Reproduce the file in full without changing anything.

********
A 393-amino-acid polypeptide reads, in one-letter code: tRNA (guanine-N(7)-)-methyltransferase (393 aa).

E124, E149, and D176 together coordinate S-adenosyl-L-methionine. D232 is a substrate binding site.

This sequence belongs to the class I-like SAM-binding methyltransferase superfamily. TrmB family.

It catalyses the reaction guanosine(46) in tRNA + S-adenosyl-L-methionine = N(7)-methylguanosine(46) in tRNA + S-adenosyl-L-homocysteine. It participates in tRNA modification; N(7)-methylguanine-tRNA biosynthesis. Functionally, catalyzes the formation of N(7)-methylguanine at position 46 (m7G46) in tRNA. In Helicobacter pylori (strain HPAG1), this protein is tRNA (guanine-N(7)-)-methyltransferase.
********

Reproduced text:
A 393-amino-acid polypeptide reads, in one-letter code: tRNA (guanine-N(7)-)-methyltransferase (393 aa).

E124, E149, and D176 together coordinate S-adenosyl-L-methionine. D232 is a substrate binding site.

This sequence belongs to the class I-like SAM-binding methyltransferase superfamily. TrmB family.

It catalyses the reaction guanosine(46) in tRNA + S-adenosyl-L-methionine = N(7)-methylguanosine(46) in tRNA + S-adenosyl-L-homocysteine. It participates in tRNA modification; N(7)-methylguanine-tRNA biosynthesis. Functionally, catalyzes the formation of N(7)-methylguanine at position 46 (m7G46) in tRNA. In Helicobacter pylori (strain HPAG1), this protein is tRNA (guanine-N(7)-)-methyltransferase.